Periodically the US government, or the West in general, faces a perceived threat to peace and security: From Germany in 1938, Russia in 1956 or 1968 or 2014, Iraq in 1991 or 2002, Syria in 2013, and ISIS in 2014. The consequent dilemma over what to do predictably produces two camps. One side says, Act and punish the bad men, and the other side says that military force rarely results in a positive outcome. The first group cites all the evil consequences of inaction, while the other cites, with equal assurance, the unintended consequences of acting with good intentions. What they have in common is selectivity with the facts and with projected outcomes, as well as willful obliviousness to the other side’s baleful predictions. But the biggest trait they share is ignorance of the future. The one immutable fact humanity can be sure of (besides death) is that no one knows the future. We are only dimly aware of that reality because in everyday life we suppress it. Did we not do so, our lives would be paralyzed, as we continually have to make decisions based on faith in cause and effect relationships: We stop at the supermarket on the way

Mark Taliano – Media Disinformation and America’s Wars: Liars Versus Truthers. The “Progressive Left” Has Been Coopted

April 30, 2016

Well-documented facts pertaining to the 9/11 wars, all supported by sustainable evidence, have barely made inroads into the collective consciousness of Western media consumers. The War on Syria is no exception.  Despite the presence of five years of sustainable evidence that contradicts the Western narratives, people still believe the “official” lies. The consensus of ignorance is sustained by what Michel Chossudovsky describes as an “American Inquisition”. Beneath the protection of this psychological operation, the engineered enemy is Islam, and the Global War On Terrorism (GWOT) has become a brand to disguise imperial wars of aggression as “humanitarian”. Thus, huge sums of public monies are diverted from worthwhile, domestic projects such as healthcare schools and roads, to support a criminal Project for a New American Century (PNAC) that is globalizing death, poverty, and destruction as the U.S led empire tries to impose a  unilateral model of control over the world. Read

Sophie Janicke – How Positive Media Can Make Us Better People

April 27, 2016

Deadpool is the highest-grossing film in the United States so far this year—and one of the most controversial. Though the film has scored points with critics and audiences for its irreverent take on the superhero genre, its extreme gore has raised some familiar questions and objections about the role of violence in films.  But look at the highest-grossing film of 2016 internationally, and you’ll find a different type of movie: Zootopia, a family-friendly animated film that has been praised for its positive messages about the harm of stereotypes and prejudice.  How does consuming these different types of films impact us as individuals and as a society? For a long time, media researchers focused almost entirely on the harmful effects of media, including the effects of media violence on aggression, the media’s role in increasing racial and gender stereotypes, and its potential to shape people’s perception of the world as a dangerous place. Indeed, since the dawn of talking movies in the 1930s, debates have raged about the potential anti-social effects of media.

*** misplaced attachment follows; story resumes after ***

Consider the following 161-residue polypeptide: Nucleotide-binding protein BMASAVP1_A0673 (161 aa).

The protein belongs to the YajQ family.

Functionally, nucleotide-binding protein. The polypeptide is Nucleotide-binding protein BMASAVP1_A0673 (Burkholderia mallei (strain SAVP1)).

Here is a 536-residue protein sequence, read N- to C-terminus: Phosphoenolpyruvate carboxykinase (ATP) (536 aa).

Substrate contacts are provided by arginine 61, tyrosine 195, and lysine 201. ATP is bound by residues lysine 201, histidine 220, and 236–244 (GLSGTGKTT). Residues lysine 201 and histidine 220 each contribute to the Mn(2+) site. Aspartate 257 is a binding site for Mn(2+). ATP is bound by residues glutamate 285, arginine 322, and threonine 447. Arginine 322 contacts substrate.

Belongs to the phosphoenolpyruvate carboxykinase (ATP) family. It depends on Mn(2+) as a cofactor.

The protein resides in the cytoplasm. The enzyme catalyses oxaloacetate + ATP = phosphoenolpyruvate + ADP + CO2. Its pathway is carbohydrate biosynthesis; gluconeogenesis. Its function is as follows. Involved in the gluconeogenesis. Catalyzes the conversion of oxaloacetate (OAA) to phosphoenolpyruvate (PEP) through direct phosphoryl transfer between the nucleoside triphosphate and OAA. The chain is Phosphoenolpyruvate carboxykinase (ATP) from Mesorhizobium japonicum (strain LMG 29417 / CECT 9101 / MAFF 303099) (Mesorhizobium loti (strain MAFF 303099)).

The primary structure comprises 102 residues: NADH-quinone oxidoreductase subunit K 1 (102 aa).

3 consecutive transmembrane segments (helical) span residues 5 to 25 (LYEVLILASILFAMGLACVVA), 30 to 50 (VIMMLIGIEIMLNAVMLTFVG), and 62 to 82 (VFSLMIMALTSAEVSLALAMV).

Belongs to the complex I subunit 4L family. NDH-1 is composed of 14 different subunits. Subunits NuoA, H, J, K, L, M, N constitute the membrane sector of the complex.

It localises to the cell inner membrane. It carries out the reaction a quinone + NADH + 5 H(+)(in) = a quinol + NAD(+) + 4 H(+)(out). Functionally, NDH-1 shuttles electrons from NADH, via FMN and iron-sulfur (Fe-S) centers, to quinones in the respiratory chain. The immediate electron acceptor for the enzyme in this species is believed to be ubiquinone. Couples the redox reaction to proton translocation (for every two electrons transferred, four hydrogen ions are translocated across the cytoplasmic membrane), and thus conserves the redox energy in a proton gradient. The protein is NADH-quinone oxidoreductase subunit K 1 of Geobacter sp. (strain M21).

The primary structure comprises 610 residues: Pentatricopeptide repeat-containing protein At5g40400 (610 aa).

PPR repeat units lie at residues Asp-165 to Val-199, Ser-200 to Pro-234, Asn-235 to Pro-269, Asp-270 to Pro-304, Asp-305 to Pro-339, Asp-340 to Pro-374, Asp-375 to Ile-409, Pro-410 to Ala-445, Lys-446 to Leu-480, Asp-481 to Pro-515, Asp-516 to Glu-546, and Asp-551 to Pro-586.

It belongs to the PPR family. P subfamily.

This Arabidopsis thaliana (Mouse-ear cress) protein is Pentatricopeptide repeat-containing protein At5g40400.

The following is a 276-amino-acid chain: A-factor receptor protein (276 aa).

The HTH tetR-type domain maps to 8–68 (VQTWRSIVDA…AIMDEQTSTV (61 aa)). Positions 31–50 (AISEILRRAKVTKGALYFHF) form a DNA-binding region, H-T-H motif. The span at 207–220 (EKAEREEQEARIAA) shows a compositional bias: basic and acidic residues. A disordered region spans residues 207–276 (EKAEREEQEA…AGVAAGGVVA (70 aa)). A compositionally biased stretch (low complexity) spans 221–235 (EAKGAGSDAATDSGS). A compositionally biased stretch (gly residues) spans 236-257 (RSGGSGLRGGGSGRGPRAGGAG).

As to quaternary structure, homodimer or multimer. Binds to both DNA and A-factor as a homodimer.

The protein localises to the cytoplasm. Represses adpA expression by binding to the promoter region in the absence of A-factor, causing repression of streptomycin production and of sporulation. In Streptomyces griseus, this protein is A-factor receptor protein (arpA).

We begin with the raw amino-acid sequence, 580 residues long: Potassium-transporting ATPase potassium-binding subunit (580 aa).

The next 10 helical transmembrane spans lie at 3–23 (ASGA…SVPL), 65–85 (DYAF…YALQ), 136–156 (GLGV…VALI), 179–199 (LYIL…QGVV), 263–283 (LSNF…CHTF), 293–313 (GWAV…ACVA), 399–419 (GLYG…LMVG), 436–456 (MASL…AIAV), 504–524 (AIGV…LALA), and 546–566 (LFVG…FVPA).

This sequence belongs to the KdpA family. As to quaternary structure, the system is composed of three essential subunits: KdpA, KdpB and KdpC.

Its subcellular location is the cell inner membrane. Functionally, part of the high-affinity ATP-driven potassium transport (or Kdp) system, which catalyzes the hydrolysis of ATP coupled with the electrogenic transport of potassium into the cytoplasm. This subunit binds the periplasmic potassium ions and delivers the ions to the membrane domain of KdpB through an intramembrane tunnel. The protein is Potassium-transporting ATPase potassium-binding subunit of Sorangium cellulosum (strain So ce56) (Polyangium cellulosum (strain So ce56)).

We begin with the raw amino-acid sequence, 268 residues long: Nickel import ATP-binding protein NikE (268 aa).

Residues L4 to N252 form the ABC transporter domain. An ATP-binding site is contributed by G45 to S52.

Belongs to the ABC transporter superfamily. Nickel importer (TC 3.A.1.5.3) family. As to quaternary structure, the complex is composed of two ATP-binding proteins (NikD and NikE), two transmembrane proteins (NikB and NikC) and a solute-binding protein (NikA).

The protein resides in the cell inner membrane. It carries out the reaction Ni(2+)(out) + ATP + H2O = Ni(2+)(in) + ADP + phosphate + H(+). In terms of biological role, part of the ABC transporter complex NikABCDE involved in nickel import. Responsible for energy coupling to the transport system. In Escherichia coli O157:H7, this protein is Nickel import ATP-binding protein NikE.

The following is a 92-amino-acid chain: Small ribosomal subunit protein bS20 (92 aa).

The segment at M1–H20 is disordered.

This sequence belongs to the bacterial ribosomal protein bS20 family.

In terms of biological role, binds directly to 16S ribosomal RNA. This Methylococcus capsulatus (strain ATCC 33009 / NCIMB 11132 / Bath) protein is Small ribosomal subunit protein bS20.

Stanton Peele – While Tests Are Still Pending, It Is Possible to Draw Some Conclusions About Prince’s Drug Issues

April 26, 2016

When a famous person dies mysteriously and prematurely these days [6], we are instantly led to consider their drug use as cause of death. Prince, the multitalented musician and entertainer, who was found dead [7] at his estate outside Minneapolis last week, is a prime candidate for such speculation. We need to withhold judgment until toxicology and other autopsy data are made public, of course. But current reports suggesting that drugs played a major role in his death, and how they did so, speak to a much wider point: Americans’ lack of skill at drug use. It is unusual for a 57-year-old to die instantly, from no visible cause. Sometimes heart attacks act this way. But Prince didn’t appear to suffer a heart attack, he wasn’t known to suffer from heart disease, and he didn’t display such risk factors as smoking, obesity and lack of physical activity. But the outward signs of his death are consistent with drug poisoning, or the combined effects of various narcotic and depressant drugs. (The New York City Medical Examiner’s Office finds multiple drug use present in 97% of drug-related deaths.) Read

James DiEugenio – How CBS News Aided the JFK Cover-up

April 25, 2016

In the mid-1960s, amid growing skepticism about the Warren Commission’s lone-gunman findings on John F. Kennedy’s assassination, there was a struggle inside CBS News about whether to allow the critics a fair public hearing at the then-dominant news network. Some CBS producers pushed for a debate between believers and doubters and one even submitted a proposal to put the Warren Report “on trial,” according to internal CBS documents. But CBS executives, who were staunch supporters of the Warren findings and had personal ties to some commission members, spiked those plans and instead insisted on presenting a defense of the lone-gunman theory while dismissing doubts as baseless conspiracy theories, the documents show. Read